dc.LineTo(200, 200);
}

This would produce:


Example drawing axes orientation arrows:

void CExoDraw1View::OnPaint() 
{
    CPaintDC dc(this); // device context for painting

    CBrush bgBrush(BLACK_BRUSH);
    dc.SelectObject(bgBrush);
    dc.Rectangle(Recto);

    dc.SetMapMode(MM_ISOTROPIC);
    dc.SetViewportOrg(0, 440);
    dc.SetWindowExt(480, 480);
    dc.SetViewportExt(440, -680);

    CPen PenWhite(PS_SOLID, 1, RGB(255, 255, 255));
    dc.SelectObject(PenWhite);

    dc.MoveTo(21, 20);
    dc.LineTo(21, 75);
    // Up arrow
    dc.MoveTo(16, 75);
    dc.LineTo(21, 90);
    dc.LineTo(26, 75);
    dc.LineTo(16, 75);

    dc.MoveTo(21, 22);
    dc.LineTo(75, 22);
    // Right arrow
    dc.MoveTo(75, 17);								
    dc.LineTo(90, 22);
    dc.LineTo(75, 27);
    dc.LineTo(75, 17);

    dc.SetBkMode(TRANSPARENT);
    dc.SetTextColor(RGB(255, 255, 255));
    dc.TextOut(16, 114, 'Y');
    dc.TextOut(100, 32, 'X');
    dc.Rectangle(15, 15, 30, 30);
}


Line Grid

void CExoDraw1View::OnPaint() 
{
    CPaintDC dc(this); // device context for painting
    CRect Recto;

    GetClientRect(&Recto);

    CBrush bgBrush(BLACK_BRUSH);
    dc.SelectObject(bgBrush);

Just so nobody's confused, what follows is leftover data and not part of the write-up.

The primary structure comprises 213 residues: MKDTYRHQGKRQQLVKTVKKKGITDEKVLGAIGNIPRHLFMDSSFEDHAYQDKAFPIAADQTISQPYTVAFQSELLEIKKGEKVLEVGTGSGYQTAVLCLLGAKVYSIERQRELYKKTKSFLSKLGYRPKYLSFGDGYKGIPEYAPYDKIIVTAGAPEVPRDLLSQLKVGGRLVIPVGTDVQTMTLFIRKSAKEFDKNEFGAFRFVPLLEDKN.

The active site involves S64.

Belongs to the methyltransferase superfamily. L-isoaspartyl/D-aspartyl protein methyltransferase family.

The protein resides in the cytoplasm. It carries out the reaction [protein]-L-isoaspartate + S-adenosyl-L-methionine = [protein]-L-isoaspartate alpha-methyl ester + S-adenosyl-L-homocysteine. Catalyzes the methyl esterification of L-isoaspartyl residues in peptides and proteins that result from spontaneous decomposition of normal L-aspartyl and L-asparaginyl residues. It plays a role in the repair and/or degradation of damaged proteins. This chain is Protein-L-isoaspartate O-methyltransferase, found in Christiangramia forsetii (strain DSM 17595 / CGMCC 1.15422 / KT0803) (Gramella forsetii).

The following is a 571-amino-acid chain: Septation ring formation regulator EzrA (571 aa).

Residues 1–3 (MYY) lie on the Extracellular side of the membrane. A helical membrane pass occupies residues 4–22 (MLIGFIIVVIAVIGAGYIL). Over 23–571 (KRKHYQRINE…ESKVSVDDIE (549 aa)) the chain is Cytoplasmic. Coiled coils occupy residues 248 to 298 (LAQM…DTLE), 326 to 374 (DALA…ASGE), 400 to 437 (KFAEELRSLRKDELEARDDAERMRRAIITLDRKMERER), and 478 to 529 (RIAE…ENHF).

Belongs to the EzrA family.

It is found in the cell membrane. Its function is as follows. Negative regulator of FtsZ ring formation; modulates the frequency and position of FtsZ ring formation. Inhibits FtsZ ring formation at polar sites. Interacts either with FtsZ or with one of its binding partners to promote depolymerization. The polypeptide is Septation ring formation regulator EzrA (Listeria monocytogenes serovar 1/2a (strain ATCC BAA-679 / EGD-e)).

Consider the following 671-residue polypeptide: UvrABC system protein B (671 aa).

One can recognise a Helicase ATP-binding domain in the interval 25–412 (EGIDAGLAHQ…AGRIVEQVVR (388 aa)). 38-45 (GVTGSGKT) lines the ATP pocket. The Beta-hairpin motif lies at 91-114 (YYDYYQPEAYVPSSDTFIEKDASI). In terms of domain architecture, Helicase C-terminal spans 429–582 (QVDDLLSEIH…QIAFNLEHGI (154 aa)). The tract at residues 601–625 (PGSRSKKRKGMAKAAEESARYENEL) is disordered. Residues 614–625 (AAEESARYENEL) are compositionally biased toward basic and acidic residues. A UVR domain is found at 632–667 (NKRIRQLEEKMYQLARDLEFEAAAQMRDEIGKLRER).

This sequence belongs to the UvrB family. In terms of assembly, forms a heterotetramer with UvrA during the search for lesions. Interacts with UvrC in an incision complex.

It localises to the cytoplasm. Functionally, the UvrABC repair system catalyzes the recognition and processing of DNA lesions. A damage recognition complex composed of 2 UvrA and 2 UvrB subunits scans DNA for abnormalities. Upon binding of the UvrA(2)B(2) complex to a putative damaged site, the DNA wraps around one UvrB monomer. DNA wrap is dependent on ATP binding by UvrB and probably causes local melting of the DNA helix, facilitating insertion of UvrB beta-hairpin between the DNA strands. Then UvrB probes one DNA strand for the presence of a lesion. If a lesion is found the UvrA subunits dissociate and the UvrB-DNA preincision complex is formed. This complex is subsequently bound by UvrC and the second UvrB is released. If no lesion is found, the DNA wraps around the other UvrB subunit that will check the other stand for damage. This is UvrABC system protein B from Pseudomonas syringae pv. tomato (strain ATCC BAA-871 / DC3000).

dc.Rectangle(Recto);

    CPen PenBlue(PS_SOLID, 1, RGB(0, 0, 255));
    dc.SelectObject(PenBlue);

    for(int x = 0; x < Recto.Width(); x += 20)
    {
        dc.MoveTo(x, 0);
        dc.LineTo(x, Recto.Height());
    }

    for(int y = 0; y < Recto.Height(); y += 20)
    {
        dc.MoveTo(0, y);
        dc.LineTo(Recto.Width(), y);
    }
}


Point Grid

void CExoDraw1View::OnPaint() 
{
    CPaintDC dc(this); // device context for painting
    CRect Recto;

    GetClientRect(&Recto);

    CBrush bgBrush(BLACK_BRUSH);
    dc.SelectObject(bgBrush);
    dc.Rectangle(Recto);

    for(int x = 0; x < Recto.Width(); x += 20)
    {
        for(int y = 0; y < Recto.Height(); y += 20)
        {
		dc.SetPixel(x, y, RGB(255, 255, 255));
        }
    }
}

Sinus

void CExoView::OnPaint() 
{
	CPaintDC dc(this); // device context for painting
	
	// TODO: Add your message handler code here
	dc.SetMapMode(MM_ANISOTROPIC);
	dc.SetViewportOrg(340, 220);
	dc.SetWindowExt(1440, 1440);
	dc.SetViewportExt(-1440, -220);

	CPen PenBlue(PS_SOLID, 1, RGB(0, 0, 255));
	dc.SelectObject(PenBlue);

	// Axes
	dc.MoveTo(-300,     0);
	dc.LineTo( 300,     0);
	dc.MoveTo(   0, -1400);
	dc.LineTo(   0,  1400);

	// I am exaggerating with the PI value here but why not?
	const double PI = 3.141592653589793238462643383279;
	
	// The following two values were chosen randomly by me.
	// You can chose other values you like
	const int MultiplyEachUnitOnX = 50;
	const int MultiplyEachUnitOnY = 250;

	for(double i = -280; i < 280; i += 0.01)
	{
	    double j = sin(PI / MultiplyEachUnitOnX * i) * MultiplyEachUnitOnY;
	    dc.SetPixel(i, j, RGB(255, 0, 0));
	}
	// Do not call CView::OnPaint() for painting messages
}